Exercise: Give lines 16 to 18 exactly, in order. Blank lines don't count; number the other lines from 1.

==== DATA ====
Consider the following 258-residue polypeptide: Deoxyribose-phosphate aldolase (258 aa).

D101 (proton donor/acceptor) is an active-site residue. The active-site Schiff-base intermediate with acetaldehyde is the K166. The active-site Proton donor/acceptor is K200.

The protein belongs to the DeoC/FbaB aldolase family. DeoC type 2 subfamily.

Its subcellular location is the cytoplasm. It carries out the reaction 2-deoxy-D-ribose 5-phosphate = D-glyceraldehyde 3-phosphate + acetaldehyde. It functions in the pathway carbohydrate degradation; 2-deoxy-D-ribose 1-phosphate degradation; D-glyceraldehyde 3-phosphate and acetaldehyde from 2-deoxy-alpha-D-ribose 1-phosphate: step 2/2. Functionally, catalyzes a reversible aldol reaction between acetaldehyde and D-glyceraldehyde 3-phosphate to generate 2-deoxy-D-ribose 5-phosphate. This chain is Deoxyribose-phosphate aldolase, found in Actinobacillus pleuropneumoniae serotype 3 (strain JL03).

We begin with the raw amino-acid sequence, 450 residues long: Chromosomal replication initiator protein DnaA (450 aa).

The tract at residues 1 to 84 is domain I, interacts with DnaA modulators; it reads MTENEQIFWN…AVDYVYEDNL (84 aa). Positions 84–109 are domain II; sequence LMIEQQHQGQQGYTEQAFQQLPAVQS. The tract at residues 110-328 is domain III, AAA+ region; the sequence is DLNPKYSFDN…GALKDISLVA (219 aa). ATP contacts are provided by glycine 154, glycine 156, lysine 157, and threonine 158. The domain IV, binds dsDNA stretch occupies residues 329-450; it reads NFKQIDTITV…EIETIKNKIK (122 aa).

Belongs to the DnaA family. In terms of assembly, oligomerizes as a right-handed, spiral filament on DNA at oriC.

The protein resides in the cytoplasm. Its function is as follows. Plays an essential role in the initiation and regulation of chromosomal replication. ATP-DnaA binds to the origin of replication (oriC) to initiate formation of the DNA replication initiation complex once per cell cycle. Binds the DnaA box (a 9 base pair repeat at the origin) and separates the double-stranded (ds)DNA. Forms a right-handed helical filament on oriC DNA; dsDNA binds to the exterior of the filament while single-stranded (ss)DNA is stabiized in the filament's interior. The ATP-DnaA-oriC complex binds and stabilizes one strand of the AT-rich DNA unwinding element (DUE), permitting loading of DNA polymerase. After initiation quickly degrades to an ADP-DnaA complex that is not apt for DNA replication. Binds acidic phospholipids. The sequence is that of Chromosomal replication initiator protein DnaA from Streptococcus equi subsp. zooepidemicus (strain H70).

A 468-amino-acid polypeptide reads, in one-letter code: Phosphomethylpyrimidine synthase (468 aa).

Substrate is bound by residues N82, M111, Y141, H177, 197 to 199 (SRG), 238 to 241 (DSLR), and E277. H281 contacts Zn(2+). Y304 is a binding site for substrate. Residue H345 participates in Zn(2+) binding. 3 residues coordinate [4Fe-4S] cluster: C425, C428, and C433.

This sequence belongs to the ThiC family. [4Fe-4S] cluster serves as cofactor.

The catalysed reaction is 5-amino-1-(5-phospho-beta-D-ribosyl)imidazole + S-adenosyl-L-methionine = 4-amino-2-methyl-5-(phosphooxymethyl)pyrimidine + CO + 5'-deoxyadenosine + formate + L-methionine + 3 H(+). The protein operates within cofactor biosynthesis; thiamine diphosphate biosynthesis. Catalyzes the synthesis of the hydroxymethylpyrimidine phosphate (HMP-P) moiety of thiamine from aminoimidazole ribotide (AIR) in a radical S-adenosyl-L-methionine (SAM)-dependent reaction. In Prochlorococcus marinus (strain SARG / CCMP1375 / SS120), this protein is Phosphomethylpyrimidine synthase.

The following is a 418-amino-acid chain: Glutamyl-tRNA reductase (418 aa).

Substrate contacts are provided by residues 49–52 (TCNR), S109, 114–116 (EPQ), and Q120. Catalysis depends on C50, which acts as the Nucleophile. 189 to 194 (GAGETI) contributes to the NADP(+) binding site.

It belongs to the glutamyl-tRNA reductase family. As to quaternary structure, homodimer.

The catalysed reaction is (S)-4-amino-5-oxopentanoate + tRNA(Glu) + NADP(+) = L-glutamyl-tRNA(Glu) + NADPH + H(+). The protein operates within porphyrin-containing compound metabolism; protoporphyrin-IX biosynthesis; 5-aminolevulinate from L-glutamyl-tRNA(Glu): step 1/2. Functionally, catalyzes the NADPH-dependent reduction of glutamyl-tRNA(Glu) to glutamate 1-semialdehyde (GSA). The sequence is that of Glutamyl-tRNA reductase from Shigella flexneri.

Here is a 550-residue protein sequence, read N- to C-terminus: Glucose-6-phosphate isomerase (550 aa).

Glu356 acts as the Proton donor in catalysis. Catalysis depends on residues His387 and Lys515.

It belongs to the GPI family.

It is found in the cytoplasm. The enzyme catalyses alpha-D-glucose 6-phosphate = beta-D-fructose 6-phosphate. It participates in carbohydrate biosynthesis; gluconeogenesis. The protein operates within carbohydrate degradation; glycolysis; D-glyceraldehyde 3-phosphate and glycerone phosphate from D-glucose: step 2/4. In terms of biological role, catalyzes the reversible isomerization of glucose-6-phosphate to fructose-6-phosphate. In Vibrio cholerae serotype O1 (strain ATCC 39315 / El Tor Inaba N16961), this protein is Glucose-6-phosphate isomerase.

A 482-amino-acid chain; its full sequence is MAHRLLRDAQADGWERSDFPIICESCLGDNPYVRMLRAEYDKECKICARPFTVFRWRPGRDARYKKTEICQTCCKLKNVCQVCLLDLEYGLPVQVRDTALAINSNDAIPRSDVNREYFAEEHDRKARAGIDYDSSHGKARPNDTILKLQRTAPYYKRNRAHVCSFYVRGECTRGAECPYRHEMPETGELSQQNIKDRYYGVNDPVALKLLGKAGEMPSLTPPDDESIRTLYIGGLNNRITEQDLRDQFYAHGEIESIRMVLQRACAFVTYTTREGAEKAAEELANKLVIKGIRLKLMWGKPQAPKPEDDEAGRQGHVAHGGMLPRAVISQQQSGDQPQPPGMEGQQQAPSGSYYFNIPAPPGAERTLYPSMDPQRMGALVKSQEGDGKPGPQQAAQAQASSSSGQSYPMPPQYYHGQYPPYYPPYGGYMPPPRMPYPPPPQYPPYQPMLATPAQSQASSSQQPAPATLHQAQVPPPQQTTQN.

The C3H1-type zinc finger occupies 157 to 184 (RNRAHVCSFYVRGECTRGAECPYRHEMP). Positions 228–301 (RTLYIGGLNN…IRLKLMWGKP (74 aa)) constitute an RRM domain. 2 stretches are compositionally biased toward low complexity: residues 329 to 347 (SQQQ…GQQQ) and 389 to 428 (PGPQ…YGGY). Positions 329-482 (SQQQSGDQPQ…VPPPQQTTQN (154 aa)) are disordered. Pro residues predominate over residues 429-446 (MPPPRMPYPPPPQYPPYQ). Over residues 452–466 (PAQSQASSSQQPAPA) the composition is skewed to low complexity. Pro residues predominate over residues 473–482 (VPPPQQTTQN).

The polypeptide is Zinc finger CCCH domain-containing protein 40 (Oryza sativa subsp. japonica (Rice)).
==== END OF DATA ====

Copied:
The catalysed reaction is (S)-4-amino-5-oxopentanoate + tRNA(Glu) + NADP(+) = L-glutamyl-tRNA(Glu) + NADPH + H(+). The protein operates within porphyrin-containing compound metabolism; protoporphyrin-IX biosynthesis; 5-aminolevulinate from L-glutamyl-tRNA(Glu): step 1/2. Functionally, catalyzes the NADPH-dependent reduction of glutamyl-tRNA(Glu) to glutamate 1-semialdehyde (GSA). The sequence is that of Glutamyl-tRNA reductase from Shigella flexneri.

Here is a 550-residue protein sequence, read N- to C-terminus: Glucose-6-phosphate isomerase (550 aa).

Glu356 acts as the Proton donor in catalysis. Catalysis depends on residues His387 and Lys515.